Slot Overview with Top Cat’s Most Wanted

To think that Hanna-Barbera’s Top Cat first aired in 1961 is unfathomable. Since then, several repeats have included the naughty feline group, whose antics remain just as funny despite their age. Top Cat and his gang were always up to some sort of nefarious scheme to earn a buck, much to Officer Dibble’s chagrin. Developer Blueprint Gaming, who has a history with the program, is responsible for their return.

Top Cat has been featured in slots produced by this studio before. Both the original Blueprint and the version created for their Pub Fruit series are loaded with features. The current one, Top Cat Most Wanted, is a carbon copy of the classic slot machine Fishin’ Frenzy; there is even a Megaways version of Fishin’ Frenzy. As one delves more, other safeguards materialize out of thin air. Someone at Blueprint is obviously a huge admirer of Top Cat.

One of Manhattan’s countless alleyways, Hoagy’s Alley is the only place a Top Cat slot could possibly be found. There, cats survived off of scraps from the community’s trash cans, joked around, and plotted their next ploy for easy money. This scene is quite similar to that of Blueprint’s original Top Cat slot, but the 5-reel, 10-payline grid occupies a larger portion of the screen, leaving less room for the New York City cityscape in the background. Not precisely the cartoon’s theme, but a more relaxed variation, a bossa nova background music adds an air of sophistication.

From 10 percent up to $/€200 each spin, you may place your wagers on any device. The mathematical model produces the same results as the original Fishin’ Frenzy since the two games are identical save for the visuals. It translates to a good RTP of 96.12% and a volatility level somewhere in the middle. It would have been helpful to know an official hit rate, but none was provided. With such high volatility, you may hope for better odds of winning. Surprisingly lengthy stretches of dead spins were discovered during testing; while this made some sense when fishing, it became boring in a back alley. Especially when there is really nothing new outside the core experience to be excited about as an added bonus.

During the main game, Top Cat Most Wanted’s only redeeming feature is the premiums, which are based on symbol values. There are 9 standard pay symbols and 6 desirable cat symbols in the paytable. There are a lot of symbols competing for position, making it difficult to get winning combos on any of the game’s 10 fixed paylines. The reward for a combination of three cat symbols is a nice bonus. Except for the highest paying logo, which only requires two of a kind, all other symbols require at least three of a kind.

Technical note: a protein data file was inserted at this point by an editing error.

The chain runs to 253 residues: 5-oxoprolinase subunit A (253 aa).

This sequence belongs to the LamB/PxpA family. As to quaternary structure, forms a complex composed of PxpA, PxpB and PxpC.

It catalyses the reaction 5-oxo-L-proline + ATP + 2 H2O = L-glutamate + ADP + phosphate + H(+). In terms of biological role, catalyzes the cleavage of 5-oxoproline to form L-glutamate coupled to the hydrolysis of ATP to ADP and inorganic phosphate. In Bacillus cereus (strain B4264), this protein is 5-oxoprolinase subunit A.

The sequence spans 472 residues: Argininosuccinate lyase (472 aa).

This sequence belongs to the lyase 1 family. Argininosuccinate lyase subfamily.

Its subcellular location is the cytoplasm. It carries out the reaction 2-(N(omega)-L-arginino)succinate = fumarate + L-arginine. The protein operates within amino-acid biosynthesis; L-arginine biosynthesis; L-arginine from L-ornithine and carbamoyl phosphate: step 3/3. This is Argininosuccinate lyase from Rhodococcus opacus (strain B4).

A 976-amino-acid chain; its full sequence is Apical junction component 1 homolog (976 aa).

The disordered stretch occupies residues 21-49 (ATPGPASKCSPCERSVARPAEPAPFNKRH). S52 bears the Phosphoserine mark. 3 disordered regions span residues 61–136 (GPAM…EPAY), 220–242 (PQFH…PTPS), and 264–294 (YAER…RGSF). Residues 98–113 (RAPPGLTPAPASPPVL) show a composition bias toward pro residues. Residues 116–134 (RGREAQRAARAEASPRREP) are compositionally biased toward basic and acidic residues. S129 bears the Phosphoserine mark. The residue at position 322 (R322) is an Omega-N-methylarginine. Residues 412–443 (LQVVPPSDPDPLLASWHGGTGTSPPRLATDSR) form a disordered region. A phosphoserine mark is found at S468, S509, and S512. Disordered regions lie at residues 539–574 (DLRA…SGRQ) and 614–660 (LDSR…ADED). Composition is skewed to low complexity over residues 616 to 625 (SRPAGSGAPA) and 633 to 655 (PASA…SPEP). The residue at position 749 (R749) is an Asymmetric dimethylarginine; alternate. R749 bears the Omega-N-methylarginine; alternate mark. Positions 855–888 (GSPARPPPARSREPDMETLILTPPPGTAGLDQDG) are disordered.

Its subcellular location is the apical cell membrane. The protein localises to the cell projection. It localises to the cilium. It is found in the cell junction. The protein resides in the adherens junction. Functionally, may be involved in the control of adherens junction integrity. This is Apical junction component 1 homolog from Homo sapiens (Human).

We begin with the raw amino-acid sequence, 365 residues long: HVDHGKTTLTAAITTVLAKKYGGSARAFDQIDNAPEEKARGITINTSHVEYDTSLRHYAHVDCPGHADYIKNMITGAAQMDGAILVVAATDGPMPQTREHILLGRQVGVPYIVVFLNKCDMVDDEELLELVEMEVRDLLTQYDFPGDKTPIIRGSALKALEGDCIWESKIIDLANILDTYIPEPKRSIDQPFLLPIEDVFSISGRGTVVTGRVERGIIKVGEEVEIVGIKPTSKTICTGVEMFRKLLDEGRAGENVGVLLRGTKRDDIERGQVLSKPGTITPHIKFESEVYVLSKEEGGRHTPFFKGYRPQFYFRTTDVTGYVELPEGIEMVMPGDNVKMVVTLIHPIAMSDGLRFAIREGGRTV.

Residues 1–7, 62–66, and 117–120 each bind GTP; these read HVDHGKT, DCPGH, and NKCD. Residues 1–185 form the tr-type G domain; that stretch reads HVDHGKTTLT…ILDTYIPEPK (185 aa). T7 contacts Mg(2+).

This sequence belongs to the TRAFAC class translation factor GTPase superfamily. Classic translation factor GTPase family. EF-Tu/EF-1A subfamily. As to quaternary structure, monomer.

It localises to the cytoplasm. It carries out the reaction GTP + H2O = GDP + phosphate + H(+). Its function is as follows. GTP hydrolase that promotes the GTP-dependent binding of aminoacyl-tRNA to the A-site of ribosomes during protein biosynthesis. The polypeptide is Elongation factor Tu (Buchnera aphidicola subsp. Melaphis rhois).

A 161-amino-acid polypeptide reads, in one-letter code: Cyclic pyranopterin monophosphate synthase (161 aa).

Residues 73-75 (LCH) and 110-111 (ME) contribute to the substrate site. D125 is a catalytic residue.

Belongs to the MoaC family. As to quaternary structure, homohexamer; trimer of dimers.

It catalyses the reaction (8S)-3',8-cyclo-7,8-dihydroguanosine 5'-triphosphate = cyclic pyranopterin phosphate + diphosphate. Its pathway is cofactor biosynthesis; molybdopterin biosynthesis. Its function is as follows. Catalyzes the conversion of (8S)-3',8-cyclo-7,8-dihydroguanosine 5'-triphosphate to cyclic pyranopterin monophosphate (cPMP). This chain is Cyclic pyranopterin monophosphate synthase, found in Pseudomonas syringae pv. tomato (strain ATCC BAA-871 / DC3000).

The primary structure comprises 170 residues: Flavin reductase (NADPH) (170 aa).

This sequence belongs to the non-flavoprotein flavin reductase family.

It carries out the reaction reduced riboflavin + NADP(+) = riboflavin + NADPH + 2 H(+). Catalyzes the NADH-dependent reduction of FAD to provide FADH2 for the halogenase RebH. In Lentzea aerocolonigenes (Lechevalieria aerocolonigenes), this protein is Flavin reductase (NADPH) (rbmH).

The lowest paying symbols begin with the 10-A royals and are followed by the six cats. Next come symbols like fish bones, trash cans, bags of cash, and the logo, with payouts ranging from 50 to 200 times the initial wager for a full house. Now onto the game’s features, as that is it for the core gameplay.

Slot Machine’s Most Wanted Animals: Top Cats

This newer version lacks several of the features included in the earlier one. Free spins with a symbol collecting feature are exactly what you can anticipate if you’ve played Fishin’ Frenzy previously.

If you see three or more bonus symbols, you’ll trigger a number of free spins. Bonuses of 10, 15, or 20 Double Trouble Free Spins are awarded for 3, 4, or 5 in view, respectively.

During the bonus game, Officer Dibble appears as a wild symbol that may replace any other pay sign. When Dibble falls on the same square as the cat desired symbols, the values they show are tallied. The values of the symbols are re-collected if several Dibble symbols land at the same time. Because free spins cannot be retriggered, Dibble must perform his job right while the feature is active.

Finally, Dibble is the game’s most valued icon. He awards a return of 1 to the bettor for a pair, 2 times the wager for three of a kind, and 500 to the bettor for five of a kind.

Most Wanted Slot Verdict: Top Cat

I’m not sold on this idea. If you like the cartoon, you might enjoy spinning the reels for a little while just to get a glimpse of those crazy cats again. Some voice-overs are included, and the bold, colorful visuals capture the show’s carefree vibe. However, enthusiasm wanes quickly. In a game with so few elements, the wins don’t appear to come through often enough to keep players engaged.

One can’t help but believe that Top Cat: Most Wanted is unnecessary. It’s not a great addition to the Top Cat series of slot machines or the Fishin’ Frenzy family. Dibble capturing cats like a fisherman pulling in fish makes perfect logic, but does this flimsy analogy really warrant cloning? The maximum payout on Top Cat is $250,000, or 50,000 times the stake, but as is customary with the fine print of Blueprint games, this looks like a long shot at best. The maximum payments in Fishin’ Frenzy were 2,000x, which is a more reasonable expectation.

Top Cat Most Wanted looks great, plays smoothly, and is a good Fishin’ Frenzy clone, but after a time you have to question why you bothered. Top Cat Most Wanted adds nothing new or particularly fascinating to the series, but it does help Blueprint milk the licensing a little more.